Dr Caroline Phillips (2012-13)

Diet-to-faeces stable isotope fractionation values for chimpanzees

Most wild chimpanzee populations are unobservable. To understand their dietary repertoire, researchers depend on the analysis of faecal samples collected opportunistically at each study-site. Stable isotope analysis of faecal samples allows insight into feeding locale and diet variability across seasons for a primate population. However, in order to interpret faecal isotope values, we must determine the ‘change in fractionation’ value. This value is the measured difference between the isotope values obtained from food-items in their diet and values obtained from their faeces. We do not know what the change in fractionation value is for great apes.

In observing and measuring food-intake by six captive chimpanzees at the Mona Foundation in Girona, Spain, systematic dietary data were collected. Faecal samples from each individual were also collected. The fractionation value will now be determined from measuring the difference in stable isotope values of foods eaten by six chimpanzees at Mona, and the stable isotope values of their faeces. This value is to then be applied to faecal samples that have been collected from a wild ape population at Nimba Mountains, Guinea, in order to glean further insight into their diet.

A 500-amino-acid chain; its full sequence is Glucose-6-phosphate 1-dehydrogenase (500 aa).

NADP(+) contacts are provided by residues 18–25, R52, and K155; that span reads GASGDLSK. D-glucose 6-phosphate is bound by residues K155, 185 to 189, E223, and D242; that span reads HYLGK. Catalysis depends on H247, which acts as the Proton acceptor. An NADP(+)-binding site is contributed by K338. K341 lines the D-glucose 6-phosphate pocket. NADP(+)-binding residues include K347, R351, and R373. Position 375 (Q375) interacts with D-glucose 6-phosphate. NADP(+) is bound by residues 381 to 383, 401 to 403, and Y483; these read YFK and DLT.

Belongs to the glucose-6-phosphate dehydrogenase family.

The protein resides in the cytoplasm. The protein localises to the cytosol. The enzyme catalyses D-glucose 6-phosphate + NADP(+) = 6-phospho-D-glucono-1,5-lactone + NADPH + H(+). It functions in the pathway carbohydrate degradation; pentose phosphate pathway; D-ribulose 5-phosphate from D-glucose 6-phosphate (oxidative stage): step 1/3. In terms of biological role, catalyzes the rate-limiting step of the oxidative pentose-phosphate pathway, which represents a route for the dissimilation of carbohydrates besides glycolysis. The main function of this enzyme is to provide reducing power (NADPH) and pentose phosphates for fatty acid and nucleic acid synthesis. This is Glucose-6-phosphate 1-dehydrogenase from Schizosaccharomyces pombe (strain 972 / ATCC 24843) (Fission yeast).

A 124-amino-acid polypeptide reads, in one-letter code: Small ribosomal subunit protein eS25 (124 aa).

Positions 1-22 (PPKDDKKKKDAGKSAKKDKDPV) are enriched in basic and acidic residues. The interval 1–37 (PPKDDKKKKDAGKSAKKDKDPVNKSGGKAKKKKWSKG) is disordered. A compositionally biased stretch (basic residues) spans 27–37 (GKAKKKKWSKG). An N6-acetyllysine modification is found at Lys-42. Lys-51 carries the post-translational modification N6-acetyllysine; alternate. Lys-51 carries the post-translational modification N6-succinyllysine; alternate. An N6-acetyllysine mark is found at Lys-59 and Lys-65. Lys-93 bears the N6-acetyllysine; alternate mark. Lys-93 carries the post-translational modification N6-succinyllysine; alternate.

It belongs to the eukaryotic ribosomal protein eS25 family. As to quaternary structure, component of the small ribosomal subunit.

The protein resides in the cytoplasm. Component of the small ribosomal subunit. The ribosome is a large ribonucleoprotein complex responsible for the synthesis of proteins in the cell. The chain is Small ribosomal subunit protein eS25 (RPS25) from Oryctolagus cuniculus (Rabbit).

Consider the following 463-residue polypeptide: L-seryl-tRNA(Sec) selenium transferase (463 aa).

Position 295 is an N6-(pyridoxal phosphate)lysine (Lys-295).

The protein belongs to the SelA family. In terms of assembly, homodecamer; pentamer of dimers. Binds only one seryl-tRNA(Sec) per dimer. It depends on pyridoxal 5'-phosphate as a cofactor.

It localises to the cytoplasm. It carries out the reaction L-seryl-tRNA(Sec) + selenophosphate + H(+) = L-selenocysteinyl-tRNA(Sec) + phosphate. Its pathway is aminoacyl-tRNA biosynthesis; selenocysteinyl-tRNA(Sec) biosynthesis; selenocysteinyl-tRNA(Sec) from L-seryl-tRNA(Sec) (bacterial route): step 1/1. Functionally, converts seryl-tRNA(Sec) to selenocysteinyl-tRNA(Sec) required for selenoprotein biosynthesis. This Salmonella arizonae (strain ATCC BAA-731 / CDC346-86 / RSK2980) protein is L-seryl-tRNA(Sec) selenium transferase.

Dr Laura Basell (2011-12)

Human Evolution at the Headwaters of the Nile

Stone Age archaeology in eastern Africa is currently enjoying a revival of interest due to advances in dating methodologies which have allowed far better chronological control than has previously been available. New discoveries and the increasing influence of genetic studies have played a significant role in increasing the prominence of Africa in theories concerning the emergence and spread of Homo sapiens to the rest of the world. These early members of our species are genrally associated with early Middle Stone Age (MSA) stone tool assemblages. Consequently Early Stone Age (ESA) assemblages and “transitional” (ESA-MSA) lithic industries, (such as the “Sangoan” and Lupemban”) are increasingly important in elucidating how these early humans lived, but very few stratified sites exist of this antiquity.